We first conclude that Congress has delegated to the SEC what would be legislative power absent a guiding intelligible principle. Government actions are “legislative” if they have “the purpose and effect of altering the legal rights, duties and relations of persons . . . outside the legislative branch.” INS v. Chadha, 462 U.S. 919, 952 (1983). The Supreme Court has noted that the power to assign disputes to agency adjudication is “peculiarly within the authority of the legislative department.” Oceanic Steam Navigation Co. v. Stranahan, 214 U.S. 320, 339 (1909). And, as discussed above, in some special circumstances Congress has the power to assign to agency adjudication matters traditionally at home in Article III courts. Atlas Roofing, 430 U.S. at 455. Through Dodd–Frank § 929P(a), Congress gave the SEC the power to bring securities fraud actions for monetary penalties within the agency instead of in an Article III court whenever the SEC in its unfettered discretion decides to do so. See 15 U.S.C. § 78u-2(a). Thus, it gave the SEC the ability to determine which subjects of its enforcement actions are entitled to Article III proceedings with a jury trial, and which are not. That was a delegation of legislative power. As the Court said in Crowell v. Benson, “the mode of determining” which cases are assigned to administrative tribunals “is completely within congressional control.” 285 U.S. 22, 50 (1932) (quoting Ex parte Bakelite Corp., 279 U.S. at 451).

The SEC argues that by choosing whether to bring an action in an agency tribunal instead of in an Article III court it merely exercises a form of prosecutorial discretion—an executive, not legislative, power. That position reflects a misunderstanding of the nature of the delegated power. Congress did not, for example, merely give the SEC the power to decide whether to bring enforcement actions in the first place, or to choose where to bring a case among those district courts that might have proper jurisdiction. It instead effectively gave the SEC the power to decide which defendants should receive certain legal processes (those accompanying Article III proceedings) and which should not. Such a decision—to assign certain actions to agency adjudication—is a power that Congress uniquely possesses. See id.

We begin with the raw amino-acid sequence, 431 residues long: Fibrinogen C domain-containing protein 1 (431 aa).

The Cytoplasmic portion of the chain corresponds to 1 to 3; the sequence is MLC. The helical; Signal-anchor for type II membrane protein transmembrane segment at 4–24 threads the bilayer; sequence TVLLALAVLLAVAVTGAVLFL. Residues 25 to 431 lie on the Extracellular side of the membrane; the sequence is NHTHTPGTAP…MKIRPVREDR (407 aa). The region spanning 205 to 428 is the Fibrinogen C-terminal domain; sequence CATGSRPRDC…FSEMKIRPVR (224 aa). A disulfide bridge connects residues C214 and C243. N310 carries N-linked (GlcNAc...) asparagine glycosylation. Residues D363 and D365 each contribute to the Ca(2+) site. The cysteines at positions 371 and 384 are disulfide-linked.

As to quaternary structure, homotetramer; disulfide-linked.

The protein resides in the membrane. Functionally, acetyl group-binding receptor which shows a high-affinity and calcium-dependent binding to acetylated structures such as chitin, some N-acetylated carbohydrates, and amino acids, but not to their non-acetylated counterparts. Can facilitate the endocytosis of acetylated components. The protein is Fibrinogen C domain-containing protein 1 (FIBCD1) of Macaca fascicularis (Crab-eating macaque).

Next, Congress did not provide the SEC with an intelligible principle by which to exercise that power. We recognize that the Supreme Court has not in the past several decades held that Congress failed to provide a requisite intelligible principle. Cf. Whitman v. Am. Trucking Ass’ns, Inc., 531 U.S. 457, 474–75 (2001) (cataloguing the various congressional directives that the Court has found to be “intelligible principle[s]”). But neither in the last eighty years has the Supreme Court considered the issue when Congress offered no guidance whatsoever. The last time it did consider such an open-ended delegation of legislative power, it concluded that Congress had acted unconstitutionally: In Panama Refining Co. v. Ryan, 293 U.S. 388, 405–06 (1935), the Court considered a statutory provision granting the President the authority to prohibit the transportation in interstate commerce of petroleum and related products. The Court scoured the statute for directives to guide the President’s use of that authority, but it found none. Id. at 414–20. It therefore explained:

[I]n every case in which the question has been raised, the Court has recognized that there are limits of delegation which there is no constitutional authority to transcend. We think that section 9(c) goes beyond those limits. As to the transportation of oil production in excess of state permission, the Congress has declared no policy, has established no standard, has laid down no rule.

Id. at 430.

Congress’s grant of authority to the SEC here is similarly open-ended. Even the SEC agrees that Congress has given it exclusive authority and absolute discretion to decide whether to bring securities fraud enforcement actions within the agency instead of in an Article III court. Congress has said nothing at all indicating how the SEC should make that call in any given case. If the intelligible principle standard means anything, it must mean that a total absence of guidance is impermissible under the Constitution. See Gundy, 139 S. Ct. at 2123 (Kagan, J., plurality op.) (noting that “we would face a nondelegation question” if the statutory provision at issue had “grant[ed] the Attorney General plenary power to determine SORNA’s applicability to pre-Act offenders—to require them to register, or not, as she sees fit, and to change her policy for any reason and at any time” (emphasis added)). We therefore vacate the SEC’s judgment on this ground as well.”